Fane Lozman doesn’t mince words.
Nor does he back down from a fight.
Even when federal marshals raided and subsequently seized his houseboat at the Riviera Beach Municipal Marina, leaving him homeless and without all of his belongings, he fought back and won.
The North Bay Village resident has been involved in so many knock-down-drag-out fights with what he called corrupt politicos and other government agents that he can be a target of a conspiracy plot to silence him any day now.
But that hasn’t slowed him down.
With the old to familiar cliche “You Can’t Fight City Hall,” Lozman was meticulously prepared and brought the fight to his latest opponent.
Lozman, a community activist, is the face of a recall campaign to oust North Bay Village Mayor Corina Esquijarosa from office after she allegedly committed $50,000 homestead exemption fraud and other misdemeanor crimes relating to her real estate business. Lozman, who discovered the discrepancy and reported it the Miami-Dade Property Appraisers office and Miami-Dade State Attorney’s Office, said following an investigation by the Property Appraisers Office, Esquirjarosa was found to have misrepresented her homestead status by renting out her primary residence. Esquijarosa also deceived the voters by failing to make multiple required disclosures on her statement of financial interest (FORM-1) that all candidates running for office must file. Lozman said Esquijarosa, 38, met the municipal recall requirement according to state law. Esquijarosa was elected North Bay Village Mayor by only a 6 vote majority in November 2010. Florida law lists the multiple penalties for failing to make any required disclosure on a Form-1, including disqualification from being on the ballot, impeachment, removal or suspension from office.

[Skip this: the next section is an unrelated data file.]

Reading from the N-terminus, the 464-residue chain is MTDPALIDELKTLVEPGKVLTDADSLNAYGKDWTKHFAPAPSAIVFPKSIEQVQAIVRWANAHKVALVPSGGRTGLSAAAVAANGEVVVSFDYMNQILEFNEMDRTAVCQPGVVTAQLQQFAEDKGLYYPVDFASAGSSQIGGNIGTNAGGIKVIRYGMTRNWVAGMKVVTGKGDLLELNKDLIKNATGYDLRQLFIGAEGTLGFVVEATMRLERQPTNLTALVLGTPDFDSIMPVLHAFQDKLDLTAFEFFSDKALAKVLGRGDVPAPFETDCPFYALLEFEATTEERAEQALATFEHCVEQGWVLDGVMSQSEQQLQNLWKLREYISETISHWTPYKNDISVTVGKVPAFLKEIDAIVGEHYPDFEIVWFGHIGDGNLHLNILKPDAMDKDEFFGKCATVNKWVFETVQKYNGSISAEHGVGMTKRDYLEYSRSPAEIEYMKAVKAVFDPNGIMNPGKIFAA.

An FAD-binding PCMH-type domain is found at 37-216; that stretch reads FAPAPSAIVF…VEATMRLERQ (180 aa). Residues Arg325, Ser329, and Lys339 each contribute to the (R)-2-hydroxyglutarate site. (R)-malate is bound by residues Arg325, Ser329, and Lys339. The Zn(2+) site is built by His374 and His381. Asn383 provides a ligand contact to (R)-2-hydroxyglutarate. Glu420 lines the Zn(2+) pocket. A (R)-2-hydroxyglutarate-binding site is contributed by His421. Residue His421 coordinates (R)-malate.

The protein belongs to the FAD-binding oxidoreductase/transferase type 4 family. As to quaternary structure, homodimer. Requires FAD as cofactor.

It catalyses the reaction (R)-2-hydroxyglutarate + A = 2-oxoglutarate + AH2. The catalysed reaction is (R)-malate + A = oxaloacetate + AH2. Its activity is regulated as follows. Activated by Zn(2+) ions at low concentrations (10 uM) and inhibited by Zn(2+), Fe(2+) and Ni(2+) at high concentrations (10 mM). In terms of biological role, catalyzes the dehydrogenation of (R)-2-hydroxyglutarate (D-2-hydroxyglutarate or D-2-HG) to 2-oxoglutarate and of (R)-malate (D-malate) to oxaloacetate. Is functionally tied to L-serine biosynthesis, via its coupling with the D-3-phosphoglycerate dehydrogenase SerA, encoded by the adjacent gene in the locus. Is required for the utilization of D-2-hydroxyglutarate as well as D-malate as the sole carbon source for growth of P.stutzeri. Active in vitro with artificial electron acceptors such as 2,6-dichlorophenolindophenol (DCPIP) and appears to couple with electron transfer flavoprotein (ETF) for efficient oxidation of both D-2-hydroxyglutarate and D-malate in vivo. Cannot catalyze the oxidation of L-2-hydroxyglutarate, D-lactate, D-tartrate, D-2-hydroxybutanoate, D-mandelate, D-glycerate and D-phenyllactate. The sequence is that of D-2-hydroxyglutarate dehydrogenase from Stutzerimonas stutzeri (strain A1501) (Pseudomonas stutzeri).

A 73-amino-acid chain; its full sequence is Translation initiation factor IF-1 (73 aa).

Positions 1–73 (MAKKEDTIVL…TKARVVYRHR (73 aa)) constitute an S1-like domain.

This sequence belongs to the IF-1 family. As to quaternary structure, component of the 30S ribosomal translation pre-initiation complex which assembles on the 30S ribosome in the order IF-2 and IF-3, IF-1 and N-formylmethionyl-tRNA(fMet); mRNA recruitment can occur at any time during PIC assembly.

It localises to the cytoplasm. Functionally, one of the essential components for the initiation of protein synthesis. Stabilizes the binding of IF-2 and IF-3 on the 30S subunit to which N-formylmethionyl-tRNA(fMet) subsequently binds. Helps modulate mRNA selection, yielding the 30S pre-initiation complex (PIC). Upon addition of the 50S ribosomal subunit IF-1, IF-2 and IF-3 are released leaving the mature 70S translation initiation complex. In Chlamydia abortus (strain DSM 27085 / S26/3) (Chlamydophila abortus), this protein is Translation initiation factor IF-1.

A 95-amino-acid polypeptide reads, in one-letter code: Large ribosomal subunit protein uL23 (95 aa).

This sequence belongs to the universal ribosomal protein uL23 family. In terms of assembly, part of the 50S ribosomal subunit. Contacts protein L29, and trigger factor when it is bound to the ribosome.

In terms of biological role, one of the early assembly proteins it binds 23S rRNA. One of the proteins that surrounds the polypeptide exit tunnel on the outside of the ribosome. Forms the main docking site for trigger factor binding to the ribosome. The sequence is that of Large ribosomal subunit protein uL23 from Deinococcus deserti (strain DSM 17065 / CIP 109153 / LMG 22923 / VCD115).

“She has made multiple criminal acts by lying on her form, in my opinion,” Lozman told The SunPost.
According to records, the Property Appraiser’s Office placed a lien on Esquijarosa’s Miami property after she refused to pay a total of $3,109 in back taxes for one of the units at the River Condominium, a one-bedroom, one-bath complex she had owned since 2008. She also failed to pencil in the property on her state-mandated financial disclosure form at the time she filed papers to run for political office. She faces other penalties as well.
“If the citizens had been aware of her non-disclosure of multiple items on her statement of financial interests, she most likely would not have been elected,” Lozman said. “Esquijarosaís three calendar years of homestead exemption misrepresentations, which were just discovered, also would have resulted in her defeat on the ballot. Esquijarosa should not receive the benefit of an elected office after she intentionally deceived the voters.”
According to the village’s charter, any elected official or political candidate must live in North Bay Village. According to her campaign disclosure forms, Esquijarosa listed her address as 1900 S. Treasure Dr., in North Bay Village. State law requires a homeowner must notify the Property Appraisers office of any changes in homestead status, and if they fail to do so, the owner can be assessed for up to 10 years of exempted taxes, plus 15 percent interest per year and a penalty of 50 percent of the taxes exempted. The exemption allows homeowners to reduce the taxable value of their homes by $50,000, resulting in a tax break.